This Weeks Medical Alert Dog Monday Youtube Video question comes from a Ohio based Narcolepsy Alert Dog Student who attended one of my medical alert dog training classes in Seattle. In class his dog was super dog obsessed (and not in a bad way, just a very excited young dog who wanted to play with the other dogs in the class). Seeing that his dog was overly social, he asked me whether or not he should continue taking his dog to his local dog park. Boy did he get the shock of his life when he heard my very long winded rant on service dogs in dog parks. See what my answer is to this fascinating question in this weeks Medical Alert Dog Monday Youtube Video.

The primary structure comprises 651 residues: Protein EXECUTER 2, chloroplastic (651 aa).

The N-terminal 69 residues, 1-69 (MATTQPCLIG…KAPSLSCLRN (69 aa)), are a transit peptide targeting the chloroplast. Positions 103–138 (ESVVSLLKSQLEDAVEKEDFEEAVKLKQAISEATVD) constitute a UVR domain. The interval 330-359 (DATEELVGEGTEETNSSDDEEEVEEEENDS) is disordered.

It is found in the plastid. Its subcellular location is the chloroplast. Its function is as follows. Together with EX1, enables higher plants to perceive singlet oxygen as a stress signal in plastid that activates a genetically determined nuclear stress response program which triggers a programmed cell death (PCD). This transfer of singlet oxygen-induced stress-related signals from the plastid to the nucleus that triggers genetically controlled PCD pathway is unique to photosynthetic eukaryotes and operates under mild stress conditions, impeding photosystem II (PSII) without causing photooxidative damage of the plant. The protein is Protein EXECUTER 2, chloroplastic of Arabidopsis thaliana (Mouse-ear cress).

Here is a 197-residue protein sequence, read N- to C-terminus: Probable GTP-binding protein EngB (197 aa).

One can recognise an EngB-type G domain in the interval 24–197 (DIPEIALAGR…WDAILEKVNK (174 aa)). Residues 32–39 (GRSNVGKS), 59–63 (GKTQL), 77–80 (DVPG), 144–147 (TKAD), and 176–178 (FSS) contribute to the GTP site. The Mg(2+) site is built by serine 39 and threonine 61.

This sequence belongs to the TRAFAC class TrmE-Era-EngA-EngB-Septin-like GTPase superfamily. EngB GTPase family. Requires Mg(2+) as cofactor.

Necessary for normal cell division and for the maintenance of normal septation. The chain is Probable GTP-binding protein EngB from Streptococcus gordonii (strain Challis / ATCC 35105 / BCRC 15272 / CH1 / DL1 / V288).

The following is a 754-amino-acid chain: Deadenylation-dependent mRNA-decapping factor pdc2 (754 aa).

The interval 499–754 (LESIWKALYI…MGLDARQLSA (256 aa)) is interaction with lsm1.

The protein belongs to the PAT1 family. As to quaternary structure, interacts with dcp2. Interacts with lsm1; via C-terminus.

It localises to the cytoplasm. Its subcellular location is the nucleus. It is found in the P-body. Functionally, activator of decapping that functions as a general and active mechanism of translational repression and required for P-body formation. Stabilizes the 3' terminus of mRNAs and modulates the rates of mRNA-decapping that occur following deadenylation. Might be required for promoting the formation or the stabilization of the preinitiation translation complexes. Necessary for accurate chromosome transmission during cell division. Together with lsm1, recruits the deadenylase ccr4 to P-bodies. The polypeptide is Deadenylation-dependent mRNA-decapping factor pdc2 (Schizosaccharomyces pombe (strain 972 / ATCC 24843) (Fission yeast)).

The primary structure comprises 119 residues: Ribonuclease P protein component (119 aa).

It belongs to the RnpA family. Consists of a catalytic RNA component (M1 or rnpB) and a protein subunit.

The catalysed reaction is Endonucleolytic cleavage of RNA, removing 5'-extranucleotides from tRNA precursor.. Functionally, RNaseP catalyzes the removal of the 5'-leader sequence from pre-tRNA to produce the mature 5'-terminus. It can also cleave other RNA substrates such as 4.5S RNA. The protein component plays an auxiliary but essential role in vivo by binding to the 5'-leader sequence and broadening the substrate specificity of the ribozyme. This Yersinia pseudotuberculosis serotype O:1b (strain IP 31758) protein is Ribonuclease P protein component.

So, what’s your opinion now that you have been educated about what really goes on at dog parks across the country? Do you think its a good idea to take your very expensive, highly trained narcolepsy alert dog or medical alert dog in training to a dog park for ANY reason what so ever? Leave a comment below, Id love to hear your opinion.
This Weeks Medical Alert Dog Monday Youtube Video question comes from Madison from Columbus Ohio. Madison wants to feed her dog a raw meat based diet but is unsure if we allow dogs who eat primarily raw food into our training program. Madison has been doing her homework. She has watched our online videos and read our ebooks and has noticed that our primary method of rewarding our dogs is through the use of kibble and the use of kibble based toys. Madison has a right to be concerned about whether her dog will succeed in any of our programs, be that SKYPE appointments, in person classes or online videos if she feeds her dog a raw diet. See what my answer is to this fascinating question in this weeks Medical Alert Dog Monday Youtube Video.
If you would like to purchase the products listed in this video, please see their info below.